The prospect of being locked out of the bailout set off alarm bells among chief executives of overseas banks whose American affiliates also hold distressed mortgage-related assets, like Barclays and UBS. The original text provided access to the $700 billion bailout for any financial institution based in the United States.
As the day wore on, some raised their concerns with the Treasury Department…By Saturday evening, the language had been changed to allow any financial institution “having significant operations” in the United States.
Phil Gramm, of course, is the architect of McCain’s response to the housing mortgage crisis (laughable as it was) this Spring, he may still be his Treasury Secretary nominee. He is also vice chairman of UBS’s US division and a lobbyist for UBS. So, as Josh Marshall asks, what did Phil Gramm do over the weekend?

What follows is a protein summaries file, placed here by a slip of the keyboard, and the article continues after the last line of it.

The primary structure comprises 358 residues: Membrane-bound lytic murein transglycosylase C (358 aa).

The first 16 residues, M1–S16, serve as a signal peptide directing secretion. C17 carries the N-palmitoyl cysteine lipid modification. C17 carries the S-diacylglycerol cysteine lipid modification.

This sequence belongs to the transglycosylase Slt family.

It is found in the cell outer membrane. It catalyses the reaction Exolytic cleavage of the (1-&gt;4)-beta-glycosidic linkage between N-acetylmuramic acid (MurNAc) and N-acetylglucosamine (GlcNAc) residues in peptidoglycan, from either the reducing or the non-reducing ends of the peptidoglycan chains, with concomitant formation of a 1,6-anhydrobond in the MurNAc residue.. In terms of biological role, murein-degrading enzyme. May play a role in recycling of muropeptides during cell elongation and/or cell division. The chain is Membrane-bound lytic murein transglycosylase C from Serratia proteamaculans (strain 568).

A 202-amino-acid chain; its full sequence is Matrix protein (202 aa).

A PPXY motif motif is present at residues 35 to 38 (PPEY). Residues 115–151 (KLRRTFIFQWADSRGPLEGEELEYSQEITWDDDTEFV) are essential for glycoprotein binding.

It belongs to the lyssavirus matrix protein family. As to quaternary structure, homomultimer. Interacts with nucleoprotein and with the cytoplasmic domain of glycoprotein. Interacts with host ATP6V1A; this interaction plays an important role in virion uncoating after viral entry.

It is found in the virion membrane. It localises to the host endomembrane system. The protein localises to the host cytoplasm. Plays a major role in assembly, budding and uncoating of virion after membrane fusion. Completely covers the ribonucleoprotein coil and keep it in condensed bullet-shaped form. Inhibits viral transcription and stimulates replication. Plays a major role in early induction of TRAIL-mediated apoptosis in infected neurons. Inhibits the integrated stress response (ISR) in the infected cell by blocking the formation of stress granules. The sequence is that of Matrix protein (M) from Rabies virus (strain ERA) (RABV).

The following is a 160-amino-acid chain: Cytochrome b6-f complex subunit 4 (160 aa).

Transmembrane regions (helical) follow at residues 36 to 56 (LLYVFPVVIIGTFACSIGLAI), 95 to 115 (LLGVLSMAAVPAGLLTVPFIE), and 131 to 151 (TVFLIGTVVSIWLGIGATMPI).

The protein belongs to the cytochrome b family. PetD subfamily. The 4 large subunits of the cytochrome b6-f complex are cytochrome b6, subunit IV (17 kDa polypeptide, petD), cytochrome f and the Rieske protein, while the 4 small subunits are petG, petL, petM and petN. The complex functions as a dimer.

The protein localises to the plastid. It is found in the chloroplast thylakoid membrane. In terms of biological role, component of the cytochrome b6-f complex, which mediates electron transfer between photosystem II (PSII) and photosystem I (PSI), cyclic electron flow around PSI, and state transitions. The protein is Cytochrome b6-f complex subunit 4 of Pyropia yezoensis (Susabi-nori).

Oh, well at least McCain didn’t meet any of those Fanny Mae folks at a greeting line — he just let them run his campaign.
Meanwhile, just yesterday:
Q: In 1999, you were one of the senators who helped pass deregulation of Wall Street. Do you regret that now?
McCAIN: No. I think the deregulation was probably helpful to the growth of our economy.